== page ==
Bruschetta with Tomatoes, Basil and Garlic & The Great Park
One of the easiest appetizers I enjoy serving (and eating) is bruschetta. And let’s be clear that the Italian pronunciation for bruschetta is: brus’ket.ta. Note, the “ch” is pronounced with a HARD “k”, not a “sh”. It drives me up the wall when I ask for brus’ket.ta at a restaurant, only to be incorrectly corrected by a server with a response that goes something like, “you mean, you want the bru-SH-etta?” Uh, yea, OK buddy, I’ll have an order of the brus’KET.ta, thanks. :)
Anyway, bruschetta is perfect for the summer when tomatoes are at their sweetest and although it’s origins are rooted in Italy, it’s wonderful as an appetizer at summer BBQ’s!
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Similar to last week’s post, I’m throwing in a collage of photos from the weekend that have absolutely nothing to do with the food featured in the post. :) I’m enjoying putting these collages together so… here it is!
We took the family out for a quick tour of the the Great Park in Orange County and caught a glimpse of the air show. We snacked on fresh corn on the cob and looked at the airplanes on display, close-up. We also watched one of the dare-devil planes do tricks, but honestly, I feared that it would crash on us and watching the plane roll and dive just made my stomach turn, even with both feet planted on the ground! Bebe Dada was intrigued by the “drone” (bottom row, second from the left) and Bebe E liked watching the helicopter take off and of course, walking around on the hay. Big Onechan liked the corn on the cob and was looking forward to a Dove Bar after dinner, but we decided to forego the offering of food trucks at the Park and went out for Pho instead. There was a fireworks show later in the evening but we didn’t stay for the festivities.
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Since I hadn’t Googled in a while I decided to do a little research and feed my inner nerd. :)
According to Wikipedia, bruschetta originated from Central Italy (which includes the areas of Tuscany and Umbria) during the 15th century. That’s a long time ago! Apparently, authentic Central Italian bruschetta consists of toasted bread rubbed with olive oil, garlic, salt and pepper. I think I’ll try this next time.
Variations of traditional bruschetta include toppings of spicy red peppers, tomato, cheese, vegetables and/or beans, and cured meats such as prosciutto.
Interestingly, outside of Italy, the most popular recipe for bruschetta involves basil, tomato, garlic, onion and mozzarella. Is this why my version of bruschetta tastes great with BBQ – - – because it’s not truly Italian?!?
Whatever the case may be, my bruschetta is super simple, super fresh, and super yummy.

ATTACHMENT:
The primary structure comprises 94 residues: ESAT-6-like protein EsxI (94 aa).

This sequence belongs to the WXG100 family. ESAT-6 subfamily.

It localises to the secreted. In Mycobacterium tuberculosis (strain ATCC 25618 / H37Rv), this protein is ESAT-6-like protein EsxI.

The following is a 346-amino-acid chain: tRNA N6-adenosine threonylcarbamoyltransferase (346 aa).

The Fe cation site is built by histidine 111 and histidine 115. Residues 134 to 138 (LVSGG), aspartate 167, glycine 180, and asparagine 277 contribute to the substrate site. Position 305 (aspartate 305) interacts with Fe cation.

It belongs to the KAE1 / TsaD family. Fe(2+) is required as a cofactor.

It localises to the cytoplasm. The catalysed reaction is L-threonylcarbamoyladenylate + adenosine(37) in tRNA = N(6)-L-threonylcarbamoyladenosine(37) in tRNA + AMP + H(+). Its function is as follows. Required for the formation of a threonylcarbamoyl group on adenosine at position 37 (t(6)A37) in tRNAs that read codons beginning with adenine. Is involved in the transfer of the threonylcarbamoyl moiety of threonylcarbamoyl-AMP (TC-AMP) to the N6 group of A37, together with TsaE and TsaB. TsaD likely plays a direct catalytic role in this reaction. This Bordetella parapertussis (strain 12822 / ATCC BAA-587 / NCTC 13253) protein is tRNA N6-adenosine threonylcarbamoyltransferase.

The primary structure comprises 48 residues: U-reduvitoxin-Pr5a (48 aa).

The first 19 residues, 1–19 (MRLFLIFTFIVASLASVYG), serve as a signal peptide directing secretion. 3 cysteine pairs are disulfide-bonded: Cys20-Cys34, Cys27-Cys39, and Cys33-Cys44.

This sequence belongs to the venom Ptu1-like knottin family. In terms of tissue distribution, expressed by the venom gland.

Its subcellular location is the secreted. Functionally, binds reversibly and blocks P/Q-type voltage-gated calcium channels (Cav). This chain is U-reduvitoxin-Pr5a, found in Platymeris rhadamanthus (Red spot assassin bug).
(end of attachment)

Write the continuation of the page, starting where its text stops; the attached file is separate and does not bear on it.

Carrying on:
Unfortunately, this is one of those dishes that I’m guilty of cooking like my Mom – - – with no official recipe. I didn’t bother to measure anything, SORRY! But I guarantee that this is a dish that you can’t fail, and it won’t disappoint. I included ingredient guesti-measurements below as a loose guide.
It’s just one of those things you taste as you go and simply adjust the amount of salt and pepper to suit your palate. Just picture Giada on FoodTV (not that I am remotely close to resembling her talent) pouring ingredients into a bowl, not really measuring anything as she goes. Somehow it just works. :)
In addition to a great loaf of French bread, all you need is a very good olive oil, fresh garlic, fresh basil, salt, pepper and of course, tomatoes! That’s it!
Fresh french bread ready to be toasted in the oven.
Hope you are enjoying your summer! We’ve been taking it easy and trying not to get sick! After spending the majority of June fighting a cold we are focusing on staying healthy. Bebe E and I are taking a crafts class and we are still continuing with our swim lessons which are going well. Big Onechan is in full blown summer mode – summer school, swim team, soccer camp and of course – relaxing!
Judy | bebe mama
- One loaf French bread, sliced on the diagonal
- 2 to 3 tablespoons of a really good extra virgin olive oil (add more if you need to)
- 3 large garlic cloves (add more if you're a garlic lover)
- 5 to 6 tomatoes on the vine
- 7 to 9 basil leaves, sliced horizontally into long pieces (add more depending on your preference)
- Pinch of salt
- Fresh ground black pepper to taste
- Slice bread on the diagonal. Spread the slices on a baking sheet and drizzle with olive oil. Bake at 350° F for 10 to 15 minutes. This will get the bread a little crunchy. If you're willing to stand by the oven for a few minutes and you want bread that's really crunchy, set the oven on broil and broil for 2 - 3 minutes on one side. Turn the slices over and broil for another 1 to 2 minutes until both sides are a golden brown and crunchy. Please, don't leave the oven if you use the broiling method because you could very quickly burn your bread. Not surprisingly, I've done that before.
- In a medium bowl, combine chopped tomatoes, chopped garlic and basil. Drizzle olive oil over mixture and toss. Add a pinch of salt and pepper to taste. I'm pretty generous with the black pepper.
- Taste the tomato topping to see if it suites your taste, adjust salt, pepper, basil, or garlic if necessary. I tend to keep the olive oil light but if you like a richer olive oil flavor, by all means add more of it!
- Serve tomato mixture in a bowl alongside the bread. Allow guests to assemble their bruschetta so that their bread stays crunchy.